Our Focus this month is on Don Sprague, long time member and frequent Ride Leader.
Participation in team sports was something that I never enjoyed. I was the kid who would drop the ball causing my team to lose.
Biking was another matter. I rode my one speed balloon tire bike all over town. When I was 11 years old, a friend and I rode our bikes 34 mi from New Brunswick to Princeton, NJ and back. At the age of 14, another friend and I rode our 3-speed English bikes 70 mi from Highland Park to a Boy Scout camp near High Point, NJ. Then for over 22 years, I was so busy with school, my career and starting a family, that I didn’t ride at all.
In the mid-70’s, I joined the Princeton Outing Club. Riding our bikes on trips was one of our activities. Several members who were also into biking said that I was very good at it and that I should join a bike club. I didn’t join, at least not then.
One day in the mid-80’s, a guy by the name of Ed Post called to ask if I’d like to bike with him and some other friends. We did a number of rides together. His wife, JoAnn had been a member of the Princeton Outing Club and knew I liked biking. In August of 1985, Ed and I did the Princeton Event together. Shortly after we both joined the Princeton Free Wheelers. A few years later, we both became ride leaders.
In the late 1980’s, I drove with my family to visit my brother in Wisconsin. I managed to fit our four bikes on the car.When we arrived at his house, he came to the front door, saw the bikes and exclaimed, “My God, you’re a biking fanatic!”
Since joining The Freewheelers, I have done over 35 centuries and four double centuries. I have participated in six MS 150 rides, five Anchor House rides, four Bike Virginias, three GEAR trips, two Seagull Centuries, and the Ride Around New York City. I have done many other rides too numerous to mention. By the end of this year, I’ll have ridden my bike over 111,000 mi since joining the club.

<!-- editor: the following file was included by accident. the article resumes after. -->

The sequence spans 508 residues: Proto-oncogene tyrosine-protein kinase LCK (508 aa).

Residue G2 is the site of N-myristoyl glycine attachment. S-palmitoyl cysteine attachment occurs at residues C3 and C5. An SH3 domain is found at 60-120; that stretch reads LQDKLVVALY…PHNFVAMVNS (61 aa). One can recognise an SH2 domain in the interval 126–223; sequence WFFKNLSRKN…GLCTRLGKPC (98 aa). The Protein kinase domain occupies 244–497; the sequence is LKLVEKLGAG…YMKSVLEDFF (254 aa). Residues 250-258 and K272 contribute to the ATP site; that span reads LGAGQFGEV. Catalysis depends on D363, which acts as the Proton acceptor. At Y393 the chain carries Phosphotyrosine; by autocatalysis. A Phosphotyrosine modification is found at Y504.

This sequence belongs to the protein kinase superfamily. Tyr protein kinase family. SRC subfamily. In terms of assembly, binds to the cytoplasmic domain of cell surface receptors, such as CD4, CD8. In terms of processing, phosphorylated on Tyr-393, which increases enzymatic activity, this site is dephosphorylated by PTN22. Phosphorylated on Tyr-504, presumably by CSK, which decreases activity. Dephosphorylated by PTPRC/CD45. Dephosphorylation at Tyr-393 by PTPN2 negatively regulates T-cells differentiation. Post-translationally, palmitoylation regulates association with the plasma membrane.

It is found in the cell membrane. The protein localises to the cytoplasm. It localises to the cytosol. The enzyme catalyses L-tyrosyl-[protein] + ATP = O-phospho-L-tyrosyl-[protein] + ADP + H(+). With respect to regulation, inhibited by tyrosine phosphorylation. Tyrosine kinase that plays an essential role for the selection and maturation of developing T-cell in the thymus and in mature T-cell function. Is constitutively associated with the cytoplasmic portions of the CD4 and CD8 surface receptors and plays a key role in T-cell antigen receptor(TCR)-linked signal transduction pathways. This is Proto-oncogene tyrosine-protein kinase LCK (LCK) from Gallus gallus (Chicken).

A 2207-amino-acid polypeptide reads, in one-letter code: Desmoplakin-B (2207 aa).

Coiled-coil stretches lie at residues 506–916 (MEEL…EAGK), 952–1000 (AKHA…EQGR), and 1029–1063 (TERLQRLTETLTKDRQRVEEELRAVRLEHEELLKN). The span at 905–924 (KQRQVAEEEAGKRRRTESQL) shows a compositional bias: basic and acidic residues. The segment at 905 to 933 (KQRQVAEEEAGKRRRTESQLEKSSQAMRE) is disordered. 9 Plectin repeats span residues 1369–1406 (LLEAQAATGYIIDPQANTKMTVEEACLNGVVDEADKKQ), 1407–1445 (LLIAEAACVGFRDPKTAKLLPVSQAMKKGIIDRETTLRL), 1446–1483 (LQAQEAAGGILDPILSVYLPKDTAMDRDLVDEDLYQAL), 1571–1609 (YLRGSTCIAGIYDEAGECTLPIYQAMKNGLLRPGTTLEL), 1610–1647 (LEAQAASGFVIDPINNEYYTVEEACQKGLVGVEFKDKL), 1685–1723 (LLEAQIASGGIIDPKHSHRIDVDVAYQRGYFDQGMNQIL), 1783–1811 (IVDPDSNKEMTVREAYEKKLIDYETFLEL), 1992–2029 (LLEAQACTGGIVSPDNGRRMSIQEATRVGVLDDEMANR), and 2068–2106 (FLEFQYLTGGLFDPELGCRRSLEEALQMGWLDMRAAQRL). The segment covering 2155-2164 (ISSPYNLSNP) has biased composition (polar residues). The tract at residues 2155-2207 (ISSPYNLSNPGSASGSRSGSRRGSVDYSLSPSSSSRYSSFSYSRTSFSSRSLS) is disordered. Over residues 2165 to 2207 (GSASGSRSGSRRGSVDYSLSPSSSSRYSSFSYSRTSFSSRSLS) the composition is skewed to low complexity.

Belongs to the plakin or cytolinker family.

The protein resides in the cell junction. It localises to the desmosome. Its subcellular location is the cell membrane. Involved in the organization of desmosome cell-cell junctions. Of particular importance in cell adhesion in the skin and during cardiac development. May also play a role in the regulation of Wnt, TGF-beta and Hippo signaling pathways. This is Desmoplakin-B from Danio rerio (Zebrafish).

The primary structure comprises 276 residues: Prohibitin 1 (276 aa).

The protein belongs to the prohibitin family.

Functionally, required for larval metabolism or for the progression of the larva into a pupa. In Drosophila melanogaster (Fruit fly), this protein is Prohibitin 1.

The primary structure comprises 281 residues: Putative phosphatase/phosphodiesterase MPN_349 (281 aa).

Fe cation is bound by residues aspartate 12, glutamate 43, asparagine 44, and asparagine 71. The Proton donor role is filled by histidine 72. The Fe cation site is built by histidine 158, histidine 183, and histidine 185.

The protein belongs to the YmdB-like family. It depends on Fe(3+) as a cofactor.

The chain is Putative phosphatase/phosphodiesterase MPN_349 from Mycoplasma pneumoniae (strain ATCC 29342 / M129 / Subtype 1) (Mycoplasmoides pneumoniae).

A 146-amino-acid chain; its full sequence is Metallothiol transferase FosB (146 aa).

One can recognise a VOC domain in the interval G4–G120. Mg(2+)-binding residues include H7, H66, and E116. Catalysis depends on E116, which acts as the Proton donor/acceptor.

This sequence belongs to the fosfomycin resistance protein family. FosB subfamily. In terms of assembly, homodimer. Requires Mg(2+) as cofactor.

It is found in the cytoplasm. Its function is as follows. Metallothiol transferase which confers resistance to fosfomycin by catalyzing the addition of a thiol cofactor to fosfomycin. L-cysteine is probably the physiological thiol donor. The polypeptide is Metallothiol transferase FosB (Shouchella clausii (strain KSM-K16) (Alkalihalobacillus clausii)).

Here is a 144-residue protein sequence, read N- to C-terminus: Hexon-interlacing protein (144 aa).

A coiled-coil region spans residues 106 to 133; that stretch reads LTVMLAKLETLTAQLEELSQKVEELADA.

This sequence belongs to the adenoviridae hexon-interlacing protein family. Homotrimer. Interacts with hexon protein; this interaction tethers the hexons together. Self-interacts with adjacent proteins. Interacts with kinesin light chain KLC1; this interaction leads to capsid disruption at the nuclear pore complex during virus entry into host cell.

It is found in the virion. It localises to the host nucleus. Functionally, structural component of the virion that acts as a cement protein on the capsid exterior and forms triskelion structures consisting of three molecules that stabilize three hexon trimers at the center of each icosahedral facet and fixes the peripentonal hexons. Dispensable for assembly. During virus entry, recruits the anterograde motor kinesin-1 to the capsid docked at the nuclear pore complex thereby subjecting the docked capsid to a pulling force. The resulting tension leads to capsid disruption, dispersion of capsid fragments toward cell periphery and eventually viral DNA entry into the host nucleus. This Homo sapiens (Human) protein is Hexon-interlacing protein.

My brother was right, I am a biking fanatic! So, why have I become a biking fanatic, you may ask.
Well to start, it’s all about people. During my 26 years with the club, I’ve met and enjoyed riding with hundreds of wonderful and interesting folks. My only regret is most of them have moved on to some other new interest. I still miss many, particularly the genuine characters such as Norm Batho and John Crawford. The good thing, however, is I’m constantly meeting new biking enthusiasts.
Exercising, while doing something I love, is fun, not work. I’m pleased with myself in that I am keeping my weight down while doing something good for my body.
Then there is the after-the-bike-ride high. After a ride, I often feel euphoric for hours without smoking, drinking or resorting to other drugs. I’ve often come home from work stressed, annoyed or worse. After riding my bike, I have returned home totally relaxed and at peace with myself. Biking is good for my head.
Another great thing is that I can ride at 14 to 16 MPH for miles and miles with no assistance other than from my own muscles. At these speeds, I can much better appreciate the beautiful scenery than I could while speeding along in the closed cabin of a car.
All of my senses are in play. I can hear the birds singing and the dog barking as I ride by. I can feel the heat, humidity and wind. I can smell the flowers and freshly mowed grass. What other sport can offer all of this?
A non-biker recently asked me when I was planning to stop. My answer was that I will keep at it until I no longer can. Don Sprague